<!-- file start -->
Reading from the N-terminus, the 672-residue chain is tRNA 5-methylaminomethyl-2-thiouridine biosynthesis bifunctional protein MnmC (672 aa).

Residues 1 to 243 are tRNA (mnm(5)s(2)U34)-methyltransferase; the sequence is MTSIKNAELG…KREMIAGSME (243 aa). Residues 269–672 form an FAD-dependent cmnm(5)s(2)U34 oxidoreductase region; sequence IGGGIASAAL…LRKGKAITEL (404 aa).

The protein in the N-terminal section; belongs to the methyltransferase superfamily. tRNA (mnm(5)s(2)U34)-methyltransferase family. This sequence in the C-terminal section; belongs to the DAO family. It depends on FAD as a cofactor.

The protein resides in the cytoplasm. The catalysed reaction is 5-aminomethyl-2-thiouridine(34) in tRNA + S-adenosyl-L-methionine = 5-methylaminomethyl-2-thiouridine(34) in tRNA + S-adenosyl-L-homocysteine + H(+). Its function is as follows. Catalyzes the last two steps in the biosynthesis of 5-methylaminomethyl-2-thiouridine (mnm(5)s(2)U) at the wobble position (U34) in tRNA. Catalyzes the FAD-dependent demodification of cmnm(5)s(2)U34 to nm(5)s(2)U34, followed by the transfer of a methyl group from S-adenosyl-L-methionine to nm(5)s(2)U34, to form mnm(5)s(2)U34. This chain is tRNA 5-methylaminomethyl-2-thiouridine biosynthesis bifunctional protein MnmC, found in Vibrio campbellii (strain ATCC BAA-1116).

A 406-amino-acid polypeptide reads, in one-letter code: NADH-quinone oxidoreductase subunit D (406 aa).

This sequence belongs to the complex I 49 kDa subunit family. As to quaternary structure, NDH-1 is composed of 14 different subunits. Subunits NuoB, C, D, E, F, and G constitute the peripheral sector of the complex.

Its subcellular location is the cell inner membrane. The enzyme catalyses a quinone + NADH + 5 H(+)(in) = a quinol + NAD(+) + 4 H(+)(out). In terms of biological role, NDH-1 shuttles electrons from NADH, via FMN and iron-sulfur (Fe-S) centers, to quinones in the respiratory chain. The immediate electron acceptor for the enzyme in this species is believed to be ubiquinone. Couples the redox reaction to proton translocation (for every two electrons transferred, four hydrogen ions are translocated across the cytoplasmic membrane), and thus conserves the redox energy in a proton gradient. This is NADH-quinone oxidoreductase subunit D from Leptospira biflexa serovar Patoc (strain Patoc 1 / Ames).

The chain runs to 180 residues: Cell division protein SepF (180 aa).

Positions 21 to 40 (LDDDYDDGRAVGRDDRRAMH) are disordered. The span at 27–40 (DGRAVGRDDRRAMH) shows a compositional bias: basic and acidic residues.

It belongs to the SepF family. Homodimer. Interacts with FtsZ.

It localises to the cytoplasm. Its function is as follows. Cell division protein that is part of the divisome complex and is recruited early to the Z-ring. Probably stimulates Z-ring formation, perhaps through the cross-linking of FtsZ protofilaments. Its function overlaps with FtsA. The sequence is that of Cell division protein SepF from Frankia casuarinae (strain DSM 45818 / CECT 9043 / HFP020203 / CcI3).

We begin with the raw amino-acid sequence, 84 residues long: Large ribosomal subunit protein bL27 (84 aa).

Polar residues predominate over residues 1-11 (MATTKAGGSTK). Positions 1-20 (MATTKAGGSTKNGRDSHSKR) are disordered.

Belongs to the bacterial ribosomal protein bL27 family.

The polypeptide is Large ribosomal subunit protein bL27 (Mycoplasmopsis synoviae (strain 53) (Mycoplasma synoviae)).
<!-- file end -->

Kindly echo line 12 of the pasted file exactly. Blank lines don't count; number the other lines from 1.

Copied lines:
We begin with the raw amino-acid sequence, 84 residues long: Large ribosomal subunit protein bL27 (84 aa).